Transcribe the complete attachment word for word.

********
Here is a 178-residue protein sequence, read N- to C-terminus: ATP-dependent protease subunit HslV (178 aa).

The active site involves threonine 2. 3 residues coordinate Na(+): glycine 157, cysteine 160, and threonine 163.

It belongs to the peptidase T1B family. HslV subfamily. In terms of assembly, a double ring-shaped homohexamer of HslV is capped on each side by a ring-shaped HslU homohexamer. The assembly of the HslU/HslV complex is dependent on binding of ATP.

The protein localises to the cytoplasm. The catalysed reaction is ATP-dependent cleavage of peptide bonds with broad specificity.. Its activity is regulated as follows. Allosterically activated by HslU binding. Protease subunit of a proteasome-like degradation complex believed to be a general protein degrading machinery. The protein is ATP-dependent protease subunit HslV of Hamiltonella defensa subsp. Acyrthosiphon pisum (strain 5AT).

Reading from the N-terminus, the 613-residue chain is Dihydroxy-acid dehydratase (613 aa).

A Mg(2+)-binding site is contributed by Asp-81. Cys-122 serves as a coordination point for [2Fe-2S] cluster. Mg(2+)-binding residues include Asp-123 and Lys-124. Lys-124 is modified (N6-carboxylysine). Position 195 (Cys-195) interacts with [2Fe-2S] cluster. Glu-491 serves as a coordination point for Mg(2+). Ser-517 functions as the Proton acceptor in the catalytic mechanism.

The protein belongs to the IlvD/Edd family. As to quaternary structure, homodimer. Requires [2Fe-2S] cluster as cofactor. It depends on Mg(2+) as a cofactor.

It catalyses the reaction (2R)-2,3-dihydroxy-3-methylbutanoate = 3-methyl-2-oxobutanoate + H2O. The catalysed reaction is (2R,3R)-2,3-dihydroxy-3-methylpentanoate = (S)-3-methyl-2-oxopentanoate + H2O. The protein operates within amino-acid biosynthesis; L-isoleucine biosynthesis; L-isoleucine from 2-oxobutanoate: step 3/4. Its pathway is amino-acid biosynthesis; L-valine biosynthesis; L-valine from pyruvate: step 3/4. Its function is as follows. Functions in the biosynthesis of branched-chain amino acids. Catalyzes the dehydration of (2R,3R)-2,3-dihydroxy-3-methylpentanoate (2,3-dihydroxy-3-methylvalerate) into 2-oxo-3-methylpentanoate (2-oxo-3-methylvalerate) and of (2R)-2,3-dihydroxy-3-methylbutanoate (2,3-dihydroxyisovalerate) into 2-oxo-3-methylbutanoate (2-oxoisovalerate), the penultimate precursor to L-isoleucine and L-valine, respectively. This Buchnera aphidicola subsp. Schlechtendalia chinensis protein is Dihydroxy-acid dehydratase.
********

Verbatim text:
Here is a 178-residue protein sequence, read N- to C-terminus: ATP-dependent protease subunit HslV (178 aa).

The active site involves threonine 2. 3 residues coordinate Na(+): glycine 157, cysteine 160, and threonine 163.

It belongs to the peptidase T1B family. HslV subfamily. In terms of assembly, a double ring-shaped homohexamer of HslV is capped on each side by a ring-shaped HslU homohexamer. The assembly of the HslU/HslV complex is dependent on binding of ATP.

The protein localises to the cytoplasm. The catalysed reaction is ATP-dependent cleavage of peptide bonds with broad specificity.. Its activity is regulated as follows. Allosterically activated by HslU binding. Protease subunit of a proteasome-like degradation complex believed to be a general protein degrading machinery. The protein is ATP-dependent protease subunit HslV of Hamiltonella defensa subsp. Acyrthosiphon pisum (strain 5AT).

Reading from the N-terminus, the 613-residue chain is Dihydroxy-acid dehydratase (613 aa).

A Mg(2+)-binding site is contributed by Asp-81. Cys-122 serves as a coordination point for [2Fe-2S] cluster. Mg(2+)-binding residues include Asp-123 and Lys-124. Lys-124 is modified (N6-carboxylysine). Position 195 (Cys-195) interacts with [2Fe-2S] cluster. Glu-491 serves as a coordination point for Mg(2+). Ser-517 functions as the Proton acceptor in the catalytic mechanism.

The protein belongs to the IlvD/Edd family. As to quaternary structure, homodimer. Requires [2Fe-2S] cluster as cofactor. It depends on Mg(2+) as a cofactor.

It catalyses the reaction (2R)-2,3-dihydroxy-3-methylbutanoate = 3-methyl-2-oxobutanoate + H2O. The catalysed reaction is (2R,3R)-2,3-dihydroxy-3-methylpentanoate = (S)-3-methyl-2-oxopentanoate + H2O. The protein operates within amino-acid biosynthesis; L-isoleucine biosynthesis; L-isoleucine from 2-oxobutanoate: step 3/4. Its pathway is amino-acid biosynthesis; L-valine biosynthesis; L-valine from pyruvate: step 3/4. Its function is as follows. Functions in the biosynthesis of branched-chain amino acids. Catalyzes the dehydration of (2R,3R)-2,3-dihydroxy-3-methylpentanoate (2,3-dihydroxy-3-methylvalerate) into 2-oxo-3-methylpentanoate (2-oxo-3-methylvalerate) and of (2R)-2,3-dihydroxy-3-methylbutanoate (2,3-dihydroxyisovalerate) into 2-oxo-3-methylbutanoate (2-oxoisovalerate), the penultimate precursor to L-isoleucine and L-valine, respectively. This Buchnera aphidicola subsp. Schlechtendalia chinensis protein is Dihydroxy-acid dehydratase.